Population sizes were on the rise, and with the strength of the post-war economy, so was personal wealth. Automobiles were becoming increasingly popular, and with more people, who had more money, the time had come for major infrastructure improvements to accommodate the new realities of urban life.
The Grand River is one of the Waterloo Region’s defining features, but as with all rivers, it presents the need for travellers to get to the other side. And so, starting in the mid-1920s, there was a project to build four bridges to cross the Grand River at four different locations.
First there was the Freeport Bridge in southeast Kitchener, built in 1926. Next up was the Grand River Bridge in Caledonia, built in 1927. Then there was our titular bridge:
Main Street Bridge in Cambridge, built in 1931. And finally, last but not least was Bridgeport Bridge in northeast Kitchener, completed in 1934.
Main Street’s Main Bridge: Main Street Bridge
Construction for Main Street Bridge got underway in late 1931, with a design credited to Archibald B. Crealock, and construction attributed to W. H. Yates Construction Company (more on Yates himself shortly).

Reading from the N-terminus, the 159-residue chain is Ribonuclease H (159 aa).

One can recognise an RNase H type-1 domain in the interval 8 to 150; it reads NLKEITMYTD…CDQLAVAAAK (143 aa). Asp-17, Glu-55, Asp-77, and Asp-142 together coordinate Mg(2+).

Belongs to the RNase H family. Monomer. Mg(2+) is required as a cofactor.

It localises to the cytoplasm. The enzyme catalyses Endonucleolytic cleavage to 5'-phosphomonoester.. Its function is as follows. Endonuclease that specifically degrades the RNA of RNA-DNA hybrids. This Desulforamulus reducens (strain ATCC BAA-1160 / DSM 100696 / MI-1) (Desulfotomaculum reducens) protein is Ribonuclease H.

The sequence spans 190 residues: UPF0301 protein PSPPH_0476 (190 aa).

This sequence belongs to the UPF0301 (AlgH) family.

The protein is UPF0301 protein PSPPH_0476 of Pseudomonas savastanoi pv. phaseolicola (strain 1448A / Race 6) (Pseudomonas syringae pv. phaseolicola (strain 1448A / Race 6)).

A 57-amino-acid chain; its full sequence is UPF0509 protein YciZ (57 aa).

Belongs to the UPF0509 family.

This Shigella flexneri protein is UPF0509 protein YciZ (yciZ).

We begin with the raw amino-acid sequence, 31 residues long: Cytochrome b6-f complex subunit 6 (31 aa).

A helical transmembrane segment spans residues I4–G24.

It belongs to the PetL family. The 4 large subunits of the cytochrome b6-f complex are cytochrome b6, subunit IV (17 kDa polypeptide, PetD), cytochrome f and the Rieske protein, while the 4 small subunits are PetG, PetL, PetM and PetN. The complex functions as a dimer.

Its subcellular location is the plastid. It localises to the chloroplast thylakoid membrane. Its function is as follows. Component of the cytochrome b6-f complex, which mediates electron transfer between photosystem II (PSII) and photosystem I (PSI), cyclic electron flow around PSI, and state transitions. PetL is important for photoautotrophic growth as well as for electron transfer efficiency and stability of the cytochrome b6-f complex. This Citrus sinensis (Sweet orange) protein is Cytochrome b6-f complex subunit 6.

The price for the bridge was roughly $55,000, which is just over $960,000 in today’s currency (not bad for a beautiful bridge like this one). Impressively, Yates was able to complete the bridge in just four months.
Like the other three bridges, Main Street Bridge is made of concrete, consists of multiple spans (two 94’ spans in total), and features a bowstring design.
Both the style and the building materials were chosen for their ease of upkeep, ability to support vehicular traffic (one lane going in each direction, in this case, as well as sidewalks for pedestrians on both sides), and fast build-times. ; bowstring arches were quite popular at the time, and they remain visually-appealing today.
Main Street bridge was designated a historic bridge, gaining protection under the Ontario Heritage Act (and adding its name to the prestigious list of Ontario Heritage Bridges) in 1982. It was closed for a brief period in 2009 for several repairs and reconstruction.
Main Street Bridge was at its time of construction, and still is today, arguably the most important bridge in Cambridge, linking the two sides of Downtown Galt which effectively serve as the entire city’s downtown core (the city’s main public transit terminal, Ainslie Street Terminal, and Cambridge City Hall are both here, for example).
A Real Who’s Who
Engraved on a metallic plaque, which is attached to the bridge itself, are the names of everyone who was involved in the erection of this fine bridge. From the mayor, J. M. Willard (he led the Galt Council from 1931-33), and his aldermen, to the engineer (Archie B. Crealock) and the Chairman of the Board of Works (W. W. Wilkinson), the major players are commemorated.